School of Mathematics
By Andris Ambainis
The study of quantum information could lead to a better understanding of the principles common to all quantum systems.
When I was in middle school, I read a popular book about programming in BASIC (which was the most popular programming language for beginners at that time). But it was 1986, and we did not have computers at home or school yet. So, I could only write computer programs on paper, without being able to try them on an actual computer. Surprisingly, I am now doing something similar—I am studying how to solve problems on a quantum computer. We do not yet have a fully functional quantum computer. But I am trying to figure out what quantum computers will be able to do when we build them.
The story of quantum computers begins in 1981 with Richard Feynman, probably the most famous physicist of his time. At a conference on physics and computation at the Massachusetts Institute of Technology, Feynman asked the question: “Can we simulate physics on a computer?”
By Edward Frenkel
How a conference at IAS began a new theory bridging the Langlands program in mathematics to quantum physics
The Institute for Advanced Study has played an important role in my academic life. I have fond memories of my first visit in 1992, when, a starstruck kid, I was invited by Gerd Faltings and Pierre Deligne to talk about my Ph.D. thesis, which I had just completed. In 1997, I spent a whole semester at the IAS during a special year on quantum field theory for mathematicians. I returned to the IAS on multiple occasions in 2007 to collaborate with Edward Witten, and then in 2008–09 to work with Robert Langlands and Ngô Bao Châu.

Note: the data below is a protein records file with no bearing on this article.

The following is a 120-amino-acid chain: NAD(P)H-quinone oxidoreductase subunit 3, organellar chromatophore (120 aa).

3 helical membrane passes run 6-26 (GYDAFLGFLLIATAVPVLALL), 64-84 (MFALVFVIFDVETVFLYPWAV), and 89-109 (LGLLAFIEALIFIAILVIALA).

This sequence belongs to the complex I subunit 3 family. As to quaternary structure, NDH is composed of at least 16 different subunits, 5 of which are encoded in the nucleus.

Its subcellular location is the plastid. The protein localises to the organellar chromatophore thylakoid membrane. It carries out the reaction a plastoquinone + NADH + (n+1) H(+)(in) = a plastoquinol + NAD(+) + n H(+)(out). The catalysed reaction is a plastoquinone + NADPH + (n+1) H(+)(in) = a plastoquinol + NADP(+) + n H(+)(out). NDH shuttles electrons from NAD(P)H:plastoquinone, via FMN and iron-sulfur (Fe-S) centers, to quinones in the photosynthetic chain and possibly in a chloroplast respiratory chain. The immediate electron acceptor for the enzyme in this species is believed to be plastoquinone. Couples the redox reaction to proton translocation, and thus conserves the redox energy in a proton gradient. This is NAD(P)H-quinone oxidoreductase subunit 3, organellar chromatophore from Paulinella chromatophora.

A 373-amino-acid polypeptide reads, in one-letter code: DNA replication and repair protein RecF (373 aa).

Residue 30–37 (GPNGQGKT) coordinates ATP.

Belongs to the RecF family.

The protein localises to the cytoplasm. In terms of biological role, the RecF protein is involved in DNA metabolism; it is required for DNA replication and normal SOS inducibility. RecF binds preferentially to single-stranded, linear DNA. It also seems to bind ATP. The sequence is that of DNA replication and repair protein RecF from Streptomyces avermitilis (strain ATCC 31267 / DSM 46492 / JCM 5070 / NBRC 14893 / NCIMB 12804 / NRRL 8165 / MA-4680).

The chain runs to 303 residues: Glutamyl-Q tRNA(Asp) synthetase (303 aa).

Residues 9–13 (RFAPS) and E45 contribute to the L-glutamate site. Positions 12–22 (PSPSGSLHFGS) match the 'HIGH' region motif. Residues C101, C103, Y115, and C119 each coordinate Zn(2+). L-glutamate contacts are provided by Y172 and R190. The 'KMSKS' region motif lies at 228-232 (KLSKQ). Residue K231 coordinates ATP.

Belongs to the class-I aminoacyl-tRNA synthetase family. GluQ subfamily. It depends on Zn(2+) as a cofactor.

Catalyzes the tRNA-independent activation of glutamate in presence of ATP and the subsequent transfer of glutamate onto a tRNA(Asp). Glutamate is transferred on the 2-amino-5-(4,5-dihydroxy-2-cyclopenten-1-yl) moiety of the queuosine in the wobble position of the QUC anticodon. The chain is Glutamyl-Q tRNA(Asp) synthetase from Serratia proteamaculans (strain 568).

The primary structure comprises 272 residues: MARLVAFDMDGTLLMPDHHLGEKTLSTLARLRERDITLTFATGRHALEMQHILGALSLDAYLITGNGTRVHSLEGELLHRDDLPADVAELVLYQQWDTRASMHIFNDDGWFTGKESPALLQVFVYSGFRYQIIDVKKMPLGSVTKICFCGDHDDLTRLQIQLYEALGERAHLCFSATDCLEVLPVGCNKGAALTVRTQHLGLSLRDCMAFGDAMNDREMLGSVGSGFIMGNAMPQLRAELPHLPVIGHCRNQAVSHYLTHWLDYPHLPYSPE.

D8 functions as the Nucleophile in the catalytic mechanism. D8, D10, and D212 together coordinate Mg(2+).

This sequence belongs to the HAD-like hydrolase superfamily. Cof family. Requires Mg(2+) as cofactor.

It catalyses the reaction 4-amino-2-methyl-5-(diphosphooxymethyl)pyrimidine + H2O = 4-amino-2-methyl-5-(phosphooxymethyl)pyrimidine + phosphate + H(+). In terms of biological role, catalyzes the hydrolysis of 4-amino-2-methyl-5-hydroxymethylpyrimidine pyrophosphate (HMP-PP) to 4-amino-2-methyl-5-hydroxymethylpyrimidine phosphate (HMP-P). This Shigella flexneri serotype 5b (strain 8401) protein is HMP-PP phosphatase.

Perhaps one of the most memorable visits was the one that happened exactly ten years ago, in March of 2004. It is described below in the (slightly abridged) excerpt from my book Love and Math. A few months earlier, Kari Vilonen, Mark Goresky, Dennis Gaitsgory, and I were chosen to receive a multimillion dollar grant from the Defense Advanced Research Projects Agency (DARPA) to work on a project aimed at establishing links between the Langlands program and dualities in quantum field theory. We felt like we were in uncharted territory: no mathematicians we knew had ever received grants of this magnitude before. Normally, mathematicians receive relatively small individual grants from the National Science Foundation. Here we were given a lot of resources to coordinate the work of dozens of mathematicians with the goal of making a concerted effort in a vast area of research. This sounded a bit scary, but the idea of surpassing the traditional, conservative scheme of funding mathematical research with a large injection of funds into a promising area was really exciting, so we could not say no. We turned to the Institute for Advanced Study as the place to foster innovation. As they say, the rest is history.
By Ralph Kaufmann
To be fully grasped, mathematical ideas have to be rediscovered or reimagined, much like in the translation of poetry.
Mathematical language is becoming more and more pervasive. This phenomenon ranges from the mundane (imprints on T-shirts or mugs) to the more scientific (its use in reporting or in disciplines outside of mathematics) and even includes art in its span. This begs the question, why and how does it work? Or more poignantly: What is the form and function of mathematical language inside and outside its community of speakers?